How Charter Cable Lost Two Willing Potential Customers

Why the many-months hiatus on this blog? Chalk it up getting a mortgage, finding a house, making it through a truly epic short sale, rehabbing the formerly abandoned place to something livable again, and then, finally, moving in two days before Christmas. None of that, however, compared with the stress, hassle, and aggravation of our attempt to gain phone and Internet service for that new house through Charter Cable.

Things started well enough. The Installer arrived on time (on Moving Day, no less, while the truck was being loaded at the other place). He was pleasant, competent, fast, and had the entire place wired and ready to go with a minimum of fuss. Then he discovered that the cable running from the node directly across the street to our house connection was bad and needed to be replaced. Before long, I was standing there with the Installer, a second Installer, and their Supervisor (Supervisor 1), who listened to me explain that being self-employed, the lack of an Internet connection is an actual livelihood issue for me. There are only so many days I can keep my business afloat from my wife’s office or the Starbucks Wi-Fi. Understanding this, they scheduled a truck to come that Saturday (in 3 days time) to pull the bad cable from the existing tube beneath the street and feed a new cable through, after which I could reschedule the actual Internet/phone service installation to get those up and running.

Everything seemed good, right?

Then Saturday came, and went, but no truck. Or word from Charter.

And then Sunday came, and went, but still no truck. Or word from Charter.

I called Charter that Sunday night and was informed by Representative 1 that the cable replacement had been rescheduled for the next Saturday (a week later). Not that she could be give me any information why that date had been rescheduled, or why we hadn’t been informed, or how the cable replacement and getting our service up and running could be expedited. She did pass me through to her supervisor (Supervisor 2), though, who unfortunately had no more information than she had. Except to say that despite what Supervisor 1 told me to my face, and in front of two installers, these were actually only “tentative” dates, and that the actual work could occur up to a week on either side, earlier or later. Not what I wanted to hear, obviously, though he did promise to email the dispatcher in my area and that either they or he would get back to me the next day with how we could expedite this process.

Of course, no one ever called back.

My wife, however, did receive a call from Charter (Representative 2), ironically enough to market additional services we could sign up for. As my wife explained, we couldn’t even get Charter to establish the services we had already signed up for. Representative 2 looked through our file, agreed this was an unacceptable (and bizarre) situation, and promised to forward the entire file to her supervisor (Supervisor 3), who would get back to us within a day with more information and how we could expedite this process.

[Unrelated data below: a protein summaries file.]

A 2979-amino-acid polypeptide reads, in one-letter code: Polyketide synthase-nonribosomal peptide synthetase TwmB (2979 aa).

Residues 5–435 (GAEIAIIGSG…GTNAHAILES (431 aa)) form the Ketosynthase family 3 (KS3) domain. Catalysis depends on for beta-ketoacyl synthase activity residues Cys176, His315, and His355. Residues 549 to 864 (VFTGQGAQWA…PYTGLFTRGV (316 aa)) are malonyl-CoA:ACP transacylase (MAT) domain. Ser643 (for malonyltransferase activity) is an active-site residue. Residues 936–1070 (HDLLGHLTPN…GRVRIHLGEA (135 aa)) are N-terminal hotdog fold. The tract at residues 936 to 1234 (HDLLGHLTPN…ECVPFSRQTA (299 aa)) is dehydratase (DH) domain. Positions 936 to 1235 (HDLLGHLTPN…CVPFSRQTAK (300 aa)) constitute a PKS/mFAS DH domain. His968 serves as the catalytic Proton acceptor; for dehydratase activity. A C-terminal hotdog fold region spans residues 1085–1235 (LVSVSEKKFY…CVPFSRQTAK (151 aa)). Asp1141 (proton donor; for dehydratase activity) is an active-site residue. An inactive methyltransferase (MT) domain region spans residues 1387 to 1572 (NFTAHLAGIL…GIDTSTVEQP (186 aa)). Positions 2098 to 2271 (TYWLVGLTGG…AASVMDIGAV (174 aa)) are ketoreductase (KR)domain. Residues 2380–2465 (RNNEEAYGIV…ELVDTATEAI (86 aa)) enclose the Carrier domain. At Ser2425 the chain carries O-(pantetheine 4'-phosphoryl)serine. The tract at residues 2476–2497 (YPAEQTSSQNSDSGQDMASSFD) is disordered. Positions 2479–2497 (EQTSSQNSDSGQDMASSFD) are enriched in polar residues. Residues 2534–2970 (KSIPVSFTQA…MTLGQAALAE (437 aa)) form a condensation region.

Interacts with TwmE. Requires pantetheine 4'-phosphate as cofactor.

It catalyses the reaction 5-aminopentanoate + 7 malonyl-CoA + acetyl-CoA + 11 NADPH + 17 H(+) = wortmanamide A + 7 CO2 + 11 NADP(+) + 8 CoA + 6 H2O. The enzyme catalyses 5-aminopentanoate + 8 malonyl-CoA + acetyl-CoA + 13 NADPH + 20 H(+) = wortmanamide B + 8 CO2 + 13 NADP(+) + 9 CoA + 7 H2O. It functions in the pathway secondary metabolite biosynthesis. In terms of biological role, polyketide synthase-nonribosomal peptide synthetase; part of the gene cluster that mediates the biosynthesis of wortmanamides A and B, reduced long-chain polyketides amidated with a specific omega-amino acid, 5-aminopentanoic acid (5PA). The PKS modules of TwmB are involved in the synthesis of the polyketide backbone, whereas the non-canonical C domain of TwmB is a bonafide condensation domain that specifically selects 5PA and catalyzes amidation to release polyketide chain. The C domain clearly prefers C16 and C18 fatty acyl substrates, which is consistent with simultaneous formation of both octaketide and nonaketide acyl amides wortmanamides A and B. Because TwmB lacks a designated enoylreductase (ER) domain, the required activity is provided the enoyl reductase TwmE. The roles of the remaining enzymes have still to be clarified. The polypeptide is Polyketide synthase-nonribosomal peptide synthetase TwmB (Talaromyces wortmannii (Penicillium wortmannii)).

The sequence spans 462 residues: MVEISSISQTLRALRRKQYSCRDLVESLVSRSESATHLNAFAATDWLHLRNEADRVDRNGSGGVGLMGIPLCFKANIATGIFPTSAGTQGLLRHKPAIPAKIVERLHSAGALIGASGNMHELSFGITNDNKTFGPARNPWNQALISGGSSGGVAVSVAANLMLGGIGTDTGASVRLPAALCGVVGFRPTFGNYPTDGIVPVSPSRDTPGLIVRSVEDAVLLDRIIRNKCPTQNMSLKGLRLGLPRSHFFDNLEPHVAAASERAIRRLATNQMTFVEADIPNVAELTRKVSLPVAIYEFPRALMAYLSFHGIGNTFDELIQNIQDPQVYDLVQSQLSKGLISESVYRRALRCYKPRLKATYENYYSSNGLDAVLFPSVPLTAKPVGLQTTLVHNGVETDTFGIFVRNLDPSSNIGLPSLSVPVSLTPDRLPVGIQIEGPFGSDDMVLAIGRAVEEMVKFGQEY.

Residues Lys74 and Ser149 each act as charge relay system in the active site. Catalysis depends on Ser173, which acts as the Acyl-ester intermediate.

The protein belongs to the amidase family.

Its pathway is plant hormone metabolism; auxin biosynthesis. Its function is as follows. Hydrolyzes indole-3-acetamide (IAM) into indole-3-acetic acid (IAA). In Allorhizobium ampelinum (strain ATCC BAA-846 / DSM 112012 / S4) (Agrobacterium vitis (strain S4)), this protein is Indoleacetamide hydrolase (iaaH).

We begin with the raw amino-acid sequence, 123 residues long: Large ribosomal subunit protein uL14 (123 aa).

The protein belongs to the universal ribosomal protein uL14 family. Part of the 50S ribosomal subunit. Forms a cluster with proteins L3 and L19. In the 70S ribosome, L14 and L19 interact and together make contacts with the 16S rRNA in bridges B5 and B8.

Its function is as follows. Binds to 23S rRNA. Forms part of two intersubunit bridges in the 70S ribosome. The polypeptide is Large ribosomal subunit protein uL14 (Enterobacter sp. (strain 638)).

Of course, again, no one ever called back.

Increasingly frustrated (and justifiably angry), I called Charter again a few days later and spoke with Representative 3. Unfortunately, Representative 3 chose this time to selectively enforce certain Charter privacy provisions—namely, the service order was actually in my wife’s name, and I was not officially listed as “authorized” for any information on the account, despite my having already dealt with Charter at the supervisor level (twice) about this issue and my own cell phone number being listed as the contact number for Charter to call. (Rules are rules, apparently, even if scheduled—and rescheduled—repair dates are only “tentative.”)

And of course, after making me hunt down my wife, get her onto the phone, and finally being “authorized” to discuss and receive information about this account, Representative 3 then told me that she had no information.

She did, however, pass me through to Supervisor 4, who at least waived our installation and setup charges. And told us that last Saturday’s scheduled cable replacement had been postponed because no truck had been available. (At last, actual information, and only on the third phone call made and the fifth person spoken to!) Supervisor 4 also told us, however, that our file had no record of Supervisor 3 ever looking at or receiving our file. And that there was no way to expedite replacement of those twenty or so feet of cable running from the node through that tube to our house. He did give me his Employee ID number, however, and his promise to follow through on this issue and keep us up to date.

As you can guess by now, Supervisor 4 never called back, either.

And of course, the next Saturday came, and went, with no truck. And again, with no word from Charter.

Still not having heard anything, from anyone, I called Charter yet again first thing Monday morning and spoke with Representative 4. According to him, no truck had been available this second scheduled Saturday, either, but even worse, no third attempt at a replacement date was even scheduled now. I gave him Supervisor 4’s name and ID number and asked to be put through to him, only to be told there was no way to transfer me to this man, though Representative 4 could try to send Supervisor 4 a note (somehow) to call me. And rather than put me through to yet another supervisor, Representative 4 offered me a chance to speak with a “senior rep.” Apparently, we didn’t even rate a supervisor at this point, which did not go over well this deep into our now multi-week ordeal. I declined and got Representative 4 to put in a call to dispatch instead, and to have them call me.

And surprisingly, for once, someone actually called back. Within two minutes my getting off the line with Representative 4. They said they were from “Escalations,” and that they would call me back as soon as a truck was available, and then rushed off the phone in less than a minute, giving me no actual person’s name or way to contact them ourselves.

Two days later, we still hadn’t heard a word. Not from Dispatch. Not from Supervisor 2. Not from Supervisor 3. Not from Supervisor 4. Not even from “Escalations.”

At this point, I tried calling Charter Corporate, hoping to at least reach “Escalations.” Twice. Only to have the automated system each time dump me into the regular Customer Service lines. Desperate, my wife and I even drove to the brick-and-mortar Charter office for our area. Maybe, we thought, just maybe, dealing with someone face to face might cut through the stonewalling.

Of course, it didn’t.